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Thursday, November 25, 1999 - Page updated at 12:00 AM

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Jerry Large

The Pilgrims At Plymouth: Not What You Think

Seattle Times Columnist

Caleb Johnson eats his Thanksgiving turkey just like most other Americans, but he knows things most folks don't know about that first celebration at Plymouth.

Johnson, a Portland native, lives in Vancouver, Clark County, and is the Intranet coordinator for a high-tech company. More to the point, he is a descendant of several people who came over on the Mayflower, including Myles Standish, Priscilla Mullins and John Alden.

He started tracking down his roots while in high school - not that long ago, since he's 23 - and the result of his work has been praised by historians and quoted in newspapers.

I came across his Web site, http://members.aol.com/calebj/mayflower.html, and we exchanged some e-mail about the Pilgrims.

Here are some things to chew on along with your turkey.

The Pilgrims did have a feast in 1621, but it did not become a tradition. The Pilgrims "did not celebrate Thanksgiving the next year, or any year thereafter, though some of their descendants later made a `Forefather's Day' that usually occurred on Dec. 21 or 22.

"Abraham Lincoln finally made it a national holiday with his 1863 Thanksgiving Proclamation.

"Today, our Thanksgiving is the fourth Thursday of November. This was set by President Franklin D. Roosevelt in 1939 (approved by Congress in 1941), who changed it from Abraham Lincoln's designation as the last Thursday in November (which occasionally could end up being the fifth Thursday, and hence too close to Christmas for businesses).

"But the Pilgrims' first Thanksgiving began at some unknown date between Sept. 21 and Nov. 9, most likely in very early October."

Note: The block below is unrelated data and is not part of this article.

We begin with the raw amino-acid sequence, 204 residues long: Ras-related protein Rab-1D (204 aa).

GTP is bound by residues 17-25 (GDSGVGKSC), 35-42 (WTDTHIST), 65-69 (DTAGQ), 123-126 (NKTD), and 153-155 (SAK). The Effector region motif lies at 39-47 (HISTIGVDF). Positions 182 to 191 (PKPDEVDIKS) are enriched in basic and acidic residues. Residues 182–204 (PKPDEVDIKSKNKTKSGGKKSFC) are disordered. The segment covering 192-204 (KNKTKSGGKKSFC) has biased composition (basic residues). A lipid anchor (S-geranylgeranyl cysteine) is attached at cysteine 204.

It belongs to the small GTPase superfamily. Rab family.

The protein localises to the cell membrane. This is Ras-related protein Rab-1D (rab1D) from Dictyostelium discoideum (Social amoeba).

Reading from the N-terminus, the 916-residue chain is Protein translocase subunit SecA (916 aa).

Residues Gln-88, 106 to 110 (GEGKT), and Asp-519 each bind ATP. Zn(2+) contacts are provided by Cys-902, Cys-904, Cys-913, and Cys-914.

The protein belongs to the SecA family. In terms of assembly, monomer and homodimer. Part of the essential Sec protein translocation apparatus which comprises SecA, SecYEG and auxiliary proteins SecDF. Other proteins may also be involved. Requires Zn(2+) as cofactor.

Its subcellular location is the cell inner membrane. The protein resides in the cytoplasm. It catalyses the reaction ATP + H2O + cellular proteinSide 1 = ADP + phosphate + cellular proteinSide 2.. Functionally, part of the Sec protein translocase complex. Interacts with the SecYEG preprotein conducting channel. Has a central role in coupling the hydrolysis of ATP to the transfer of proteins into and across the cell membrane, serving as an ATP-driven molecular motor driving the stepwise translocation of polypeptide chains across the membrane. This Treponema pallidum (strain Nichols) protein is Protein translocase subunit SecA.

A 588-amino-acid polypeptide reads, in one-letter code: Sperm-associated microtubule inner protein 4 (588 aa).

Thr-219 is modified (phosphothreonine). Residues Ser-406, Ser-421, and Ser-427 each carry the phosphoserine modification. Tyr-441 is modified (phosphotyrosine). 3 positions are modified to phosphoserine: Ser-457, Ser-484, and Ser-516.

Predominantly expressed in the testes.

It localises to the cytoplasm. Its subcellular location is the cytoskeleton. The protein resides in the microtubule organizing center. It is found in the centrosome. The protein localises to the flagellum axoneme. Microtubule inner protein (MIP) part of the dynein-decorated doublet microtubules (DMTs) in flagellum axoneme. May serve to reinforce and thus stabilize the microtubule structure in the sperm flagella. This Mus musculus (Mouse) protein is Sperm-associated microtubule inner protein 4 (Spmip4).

The first "Thanksgiving" was a community event, not a family gathering.

The Plymouth colonists were separatists, not Puritans. They wanted separation from the Church of England, but were not as socially strict as the Puritans, who formed other colonies.

The separatists believed God decided before creation who would be saved and who damned, and there wasn't anything a person could do to change his fate.

There were a few Pilgrims who had criminal records, but they weren't the religious ones.

Pilgrims did not all wear black and white clothing with big buckles. Buckles wouldn't come into fashion for many years, and Pilgrims often wore "red, earthy greens, browns, blues, violets and grays, in addition to black and white."

The feast included venison, fish, waterfowl and yes, turkey, but there were no potatoes or yams. The Pilgrims did not have whipped cream, but in any case they wouldn't have had pumpkin pie on which to put it, though they may have had pumpkin pudding.

And though they may not have eaten it during that first celebration, the Pilgrims "were also known to have occasionally eaten eagles (which "tasted like mutton," according to Edward Winslow in 1623). Definitely un-American.

The Pilgrims didn't displace any Indians, because the tribe that had occupied the land that became Plymouth, the Patuxet tribe, died out. They died a few years before the colony was established, apparently of smallpox contracted from Europeans who had mapped the coast.

Tisquantum (Squanto), who was a Patuxet, survived because he'd been sold into slavery in Spain and was not returned to Plymouth until after his people had died.

It is true that Indians kept the Pilgrims from starving that first winter.

Now that you know some of the real story, you might want to check out Johnson's Web site for more detail.

Johnson says, "Anyone who takes the time to read William Bradford's widely available and semi-classic work, `Of Plymouth Plantation,' realizes that almost everything they are taught about the Pilgrims in school is inaccurate."

Those errors persist because the Pilgrims are not revisited in later education, so adults are stuck with a childhood version of the story.

"I have no problems with symbolic representations, so long as the symbolism is recognized as such and not misinterpreted as a factual representation," Johnson says.

I asked how he plans to spend this day, and he said his research will have no effect on his plans. "I plan to spend my Thanksgiving just like most everyone else, with my family at a table with some turkey!"

Jerry Large's column appears Sundays and Thursdays in the Scene section of The Seattle Times. You can reach him c/o The Times, P.O. Box 70, Seattle, WA 98111. Phone: 206-464-3346. Fax: 206-464-2261. E-mail: jlarge@seattletimes.com.

Copyright (c) 1999 Seattle Times Company, All Rights Reserved.

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